Turkey: Saudi journalist was strangled and dismembered

Turkey details murder of journalist Jamal Khashoggi, says he was strangled as soon as he entered the Saudi consulate in Istanbul.

Ben Ariel,

Jamal Khashoggi
Jamal Khashoggi
Reuters

Saudi Journalist Jamal Khashoggi was strangled as soon as he entered the Saudi consulate in Istanbul and his body was dismembered and destroyed as part of a premeditated plan, Turkey's chief prosecutor said on Wednesday as he made details of the murder public for the first time.

The revelations came only an hour after Saudi Arabia's chief prosecutor left Istanbul, and his Turkish counterpart said he was "obliged" to release the information after their talks produced "no concrete results", reported AFP.

Khashoggi was last seen on October 2 entering the Saudi consulate in Istanbul. The Turkish government has accused Saudi Arabia of murdering the dissident journalist and chopping his body into pieces.

Saudi Arabia admitted for the first time several weeks ago that Khashoggi was killed after entering the consulate in Istanbul, after previously denying Turkish claims that he was murdered.

Gruesome reports in the Turkish media had previously alleged that Khashoggi, a 59-year-old Washington Post contributor who had criticized the powerful Saudi crown prince, was killed and cut into pieces by a team sent from Riyadh to silence him. His body has not been found.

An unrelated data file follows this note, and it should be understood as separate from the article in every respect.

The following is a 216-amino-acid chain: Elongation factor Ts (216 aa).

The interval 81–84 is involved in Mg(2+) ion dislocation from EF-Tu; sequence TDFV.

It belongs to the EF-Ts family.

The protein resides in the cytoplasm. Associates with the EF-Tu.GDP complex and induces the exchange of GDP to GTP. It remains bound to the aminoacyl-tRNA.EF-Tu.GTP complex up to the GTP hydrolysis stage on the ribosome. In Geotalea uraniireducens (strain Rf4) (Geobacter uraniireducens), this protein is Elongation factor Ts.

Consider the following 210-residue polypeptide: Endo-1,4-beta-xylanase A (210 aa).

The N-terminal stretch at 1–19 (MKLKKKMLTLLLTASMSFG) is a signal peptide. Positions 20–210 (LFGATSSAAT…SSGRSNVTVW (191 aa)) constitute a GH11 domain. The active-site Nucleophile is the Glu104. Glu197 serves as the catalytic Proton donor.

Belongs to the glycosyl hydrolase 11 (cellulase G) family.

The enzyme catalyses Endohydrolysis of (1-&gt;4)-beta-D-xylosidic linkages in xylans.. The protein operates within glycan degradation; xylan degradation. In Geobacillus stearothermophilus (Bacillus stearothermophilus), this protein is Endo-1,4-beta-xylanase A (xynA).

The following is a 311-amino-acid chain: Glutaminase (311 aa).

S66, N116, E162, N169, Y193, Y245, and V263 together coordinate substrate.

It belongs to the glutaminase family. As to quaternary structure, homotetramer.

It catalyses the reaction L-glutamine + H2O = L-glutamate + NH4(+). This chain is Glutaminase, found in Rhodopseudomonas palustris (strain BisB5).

"In accordance with plans made in advance, the victim, Jamal Khashoggi, was strangled to death immediately after entering the Consulate General of Saudi Arabia in Istanbul on October 2, 2018 for marriage formalities," said a statement from the office of Istanbul chief prosecutor Irfan Fidan.

"The victim's body was dismembered and destroyed following his death by suffocation -- again, in line with advance plans," added the statement, quoted by AFP.

Saudi Arabia sent the head of its investigation to Istanbul this week, seeking to draw a line under a crisis that has brought near unprecedented scrutiny on the oil-rich Gulf nation.

Attorney General Sheikh Saud al-Mojeb arrived in Istanbul on Sunday, met with Fidan twice, visited the consulate and spoke with Turkey's MIT intelligence agency.

He then flew out of Istanbul on Wednesday afternoon without making a public statement.

"Despite our well-intentioned efforts to reveal the truth, no concrete results have come out of those meetings," the Turkish prosecutor's office said later, adding that the Saudi prosecutor's office invited Fidan and his delegation to Riyadh "along with the evidence they have obtained".

After initially insisting Khashoggi left the consulate unharmed, then saying he died in a brawl during an interview gone wrong, the Saudi regime has admitted he was killed by a "rogue operation" and arrested 18 people.

A spokesman for Turkish President Recep Tayyip Erdogan's ruling party, Omer Celik, said on Wednesday that the murder could not have been carried out without instructions from "high-level" officials in Riyadh.

The case has also sorely strained relations between Saudi Arabia and the West.

US President Donald Trump derided the killing as "one of the worst cover-ups" in history.

The United States later revoked the visas of 21 Saudi nationals implicated in the crime.




top